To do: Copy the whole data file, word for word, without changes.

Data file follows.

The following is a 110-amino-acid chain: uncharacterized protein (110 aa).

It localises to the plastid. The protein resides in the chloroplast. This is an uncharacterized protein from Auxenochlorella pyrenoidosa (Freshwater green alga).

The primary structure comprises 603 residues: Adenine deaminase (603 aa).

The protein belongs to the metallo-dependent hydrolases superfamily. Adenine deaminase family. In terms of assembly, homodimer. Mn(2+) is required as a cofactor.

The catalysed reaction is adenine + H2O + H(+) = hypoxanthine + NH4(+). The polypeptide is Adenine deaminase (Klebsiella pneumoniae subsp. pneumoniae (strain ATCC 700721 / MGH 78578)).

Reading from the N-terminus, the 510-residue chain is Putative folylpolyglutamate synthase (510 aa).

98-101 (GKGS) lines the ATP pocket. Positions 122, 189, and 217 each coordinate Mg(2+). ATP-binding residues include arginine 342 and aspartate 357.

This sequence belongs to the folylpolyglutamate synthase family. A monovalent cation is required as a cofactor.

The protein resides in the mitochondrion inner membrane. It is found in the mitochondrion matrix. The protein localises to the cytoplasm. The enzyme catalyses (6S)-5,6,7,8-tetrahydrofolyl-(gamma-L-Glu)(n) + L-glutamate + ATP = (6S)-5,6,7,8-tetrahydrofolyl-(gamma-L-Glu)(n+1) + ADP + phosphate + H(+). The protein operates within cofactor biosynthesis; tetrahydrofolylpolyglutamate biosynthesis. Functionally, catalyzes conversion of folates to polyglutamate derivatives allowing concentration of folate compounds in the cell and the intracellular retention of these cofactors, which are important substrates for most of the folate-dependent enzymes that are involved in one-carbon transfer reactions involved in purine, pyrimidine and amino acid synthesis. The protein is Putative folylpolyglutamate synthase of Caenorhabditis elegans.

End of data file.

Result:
The following is a 110-amino-acid chain: uncharacterized protein (110 aa).

It localises to the plastid. The protein resides in the chloroplast. This is an uncharacterized protein from Auxenochlorella pyrenoidosa (Freshwater green alga).

The primary structure comprises 603 residues: Adenine deaminase (603 aa).

The protein belongs to the metallo-dependent hydrolases superfamily. Adenine deaminase family. In terms of assembly, homodimer. Mn(2+) is required as a cofactor.

The catalysed reaction is adenine + H2O + H(+) = hypoxanthine + NH4(+). The polypeptide is Adenine deaminase (Klebsiella pneumoniae subsp. pneumoniae (strain ATCC 700721 / MGH 78578)).

Reading from the N-terminus, the 510-residue chain is Putative folylpolyglutamate synthase (510 aa).

98-101 (GKGS) lines the ATP pocket. Positions 122, 189, and 217 each coordinate Mg(2+). ATP-binding residues include arginine 342 and aspartate 357.

This sequence belongs to the folylpolyglutamate synthase family. A monovalent cation is required as a cofactor.

The protein resides in the mitochondrion inner membrane. It is found in the mitochondrion matrix. The protein localises to the cytoplasm. The enzyme catalyses (6S)-5,6,7,8-tetrahydrofolyl-(gamma-L-Glu)(n) + L-glutamate + ATP = (6S)-5,6,7,8-tetrahydrofolyl-(gamma-L-Glu)(n+1) + ADP + phosphate + H(+). The protein operates within cofactor biosynthesis; tetrahydrofolylpolyglutamate biosynthesis. Functionally, catalyzes conversion of folates to polyglutamate derivatives allowing concentration of folate compounds in the cell and the intracellular retention of these cofactors, which are important substrates for most of the folate-dependent enzymes that are involved in one-carbon transfer reactions involved in purine, pyrimidine and amino acid synthesis. The protein is Putative folylpolyglutamate synthase of Caenorhabditis elegans.